Bupivacaine Hydrochloride (Page 4 of 10)

5.10 Risk of Toxicity in Patients with Hepatic Impairment

Because amide local anesthetics such as bupivacaine are metabolized by the liver, consider reduced dosing and increased monitoring for bupivacaine systemic toxicity in patients with moderate to severe hepatic impairment who are treated Bupivacaine Hydrochloride Injection/Bupivacaine Hydrochloride and Epinephrine Injection, especially with repeat doses [see Use in Specific Populations (8.6)].

5.11 Risk of Use in Patients with Impaired Cardiovascular Function

Bupivacaine Hydrochloride Injection/Bupivacaine Hydrochloride and Epinephrine Injection should be given in reduced doses in patients with impaired cardiovascular function (e.g., hypotension, heartblock) because they may be less able to compensate for functional changes associated with the prolongation of AV conduction produced by Bupivacaine Hydrochloride Injection/Bupivacaine Hydrochloride and Epinephrine Injection. Monitor patients closely for blood pressure, heart rate, and ECG changes.

5.12 Risk of Ischemic Injury or Necrosis in Body Areas with Limited Blood Supply

Use Bupivacaine Hydrochloride and Epinephrine Injection in carefully restricted quantities in areas of the body supplied by end arteries or having otherwise compromised blood supply such as digits, nose, external ear, or penis. Patients with hypertensive vascular disease may exhibit exaggerated vasoconstrictor response. Ischemic injury or necrosis may result.

5.13 Risk of Cardiac Arrhythmias with Concomitant Use of Potent Inhalation Anesthetics

Serious dose-related cardiac arrhythmias may occur if preparations containing a vasoconstrictor such as epinephrine (e.g., Bupivacaine Hydrochloride and Epinephrine Injection) are used in patients during or following the administration of potent inhalation anesthetics [see Drug Interactions (7.6)]. In deciding whether to concurrently use Bupivacaine Hydrochloride and Epinephrine Injection with potent inhalation anesthetics in the same patient, the combined action of both agents upon the myocardium, the concentration and volume of vasoconstrictor used, and the time since injection, when applicable, should be taken into account.

5.14 Risk of Adverse Reactions with Use in Head and Neck Area

Small doses of local anesthetics (e.g., Bupivacaine Hydrochloride Injection) injected into the head and neck area, including retrobulbar, dental, and stellate ganglion blocks, may produce adverse reactions similar to systemic toxicity seen with unintentional intravascular injections of larger doses. The injection procedures require the utmost care. Confusion, convulsions, respiratory depression, and/or respiratory arrest, and cardiovascular stimulation or depression have been reported. These reactions may be due to intra-arterial injection of the local anesthetic with retrograde flow to the cerebral circulation. They may also be due to puncture of the dural sheath of the optic nerve during retrobulbar block with diffusion of any local anesthetic along the subdural space to the midbrain. Monitor circulation and respiration and constantly observe patients receiving Bupivacaine Hydrochloride Injection/Bupivacaine Hydrochloride and Epinephrine Injection blocks. Resuscitative equipment and drugs, and personnel for treating adverse reactions should be immediately available. Dosage recommendations should not be exceeded [see Dosage and Administration (2.2)].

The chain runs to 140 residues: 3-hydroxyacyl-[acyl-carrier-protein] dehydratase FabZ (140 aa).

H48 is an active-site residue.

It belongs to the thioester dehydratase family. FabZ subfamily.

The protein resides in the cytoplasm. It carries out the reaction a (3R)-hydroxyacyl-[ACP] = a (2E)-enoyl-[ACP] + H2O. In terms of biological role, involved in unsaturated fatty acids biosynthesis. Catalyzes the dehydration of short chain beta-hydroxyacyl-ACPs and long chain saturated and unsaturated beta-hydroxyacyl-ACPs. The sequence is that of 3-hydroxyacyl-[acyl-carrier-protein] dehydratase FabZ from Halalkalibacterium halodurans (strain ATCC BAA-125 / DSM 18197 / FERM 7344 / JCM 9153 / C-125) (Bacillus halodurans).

5.15 Risk of Respiratory Arrest with Use in Ophthalmic Surgery

Clinicians who perform retrobulbar blocks should be aware that there have been reports of respiratory arrest following local anesthetic injection. Prior to retrobulbar block (e.g., with Bupivacaine Hydrochloride Injection/Bupivacaine Hydrochloride and Epinephrine Injection), as with all other regional procedures, resuscitative equipment and drugs, and personnel to manage respiratory arrest or depression, convulsions, and cardiac stimulation or depression should be immediately available [see Warnings and Precautions (5.14)]. As with other anesthetic procedures, patients should be constantly monitored following ophthalmic blocks for signs of these adverse reactions, which may occur following relatively low total doses.

A concentration of 0.75% bupivacaine is indicated for retrobulbar block; however, this concentration is not indicated for any other peripheral nerve block, including the facial nerve, and not indicated for local infiltration, including the conjunctiva [see Indications and Usage (1)].

5.16 Risk of Inadvertent Trauma to Tongue, Lips, and Buccal Mucosa in Dental Applications

Because of the long duration of anesthesia, when Bupivacaine Hydrochloride and Epinephrine Injection [0.5% (5 mg/mL) of bupivacaine] is used for dental injections, warn patients about the possibility of inadvertent trauma to tongue, lips, and buccal mucosa and advise them not to chew solid foods until sensation returns [see Patient Counseling Information (17)].